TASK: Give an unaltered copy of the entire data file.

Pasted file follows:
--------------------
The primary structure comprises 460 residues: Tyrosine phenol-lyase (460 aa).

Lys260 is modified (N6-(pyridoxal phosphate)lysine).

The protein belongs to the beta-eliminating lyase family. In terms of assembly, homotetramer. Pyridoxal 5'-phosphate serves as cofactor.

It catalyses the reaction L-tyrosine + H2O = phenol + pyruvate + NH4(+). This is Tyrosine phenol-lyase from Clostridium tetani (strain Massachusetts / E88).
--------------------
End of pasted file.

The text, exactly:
The primary structure comprises 460 residues: Tyrosine phenol-lyase (460 aa).

Lys260 is modified (N6-(pyridoxal phosphate)lysine).

The protein belongs to the beta-eliminating lyase family. In terms of assembly, homotetramer. Pyridoxal 5'-phosphate serves as cofactor.

It catalyses the reaction L-tyrosine + H2O = phenol + pyruvate + NH4(+). This is Tyrosine phenol-lyase from Clostridium tetani (strain Massachusetts / E88).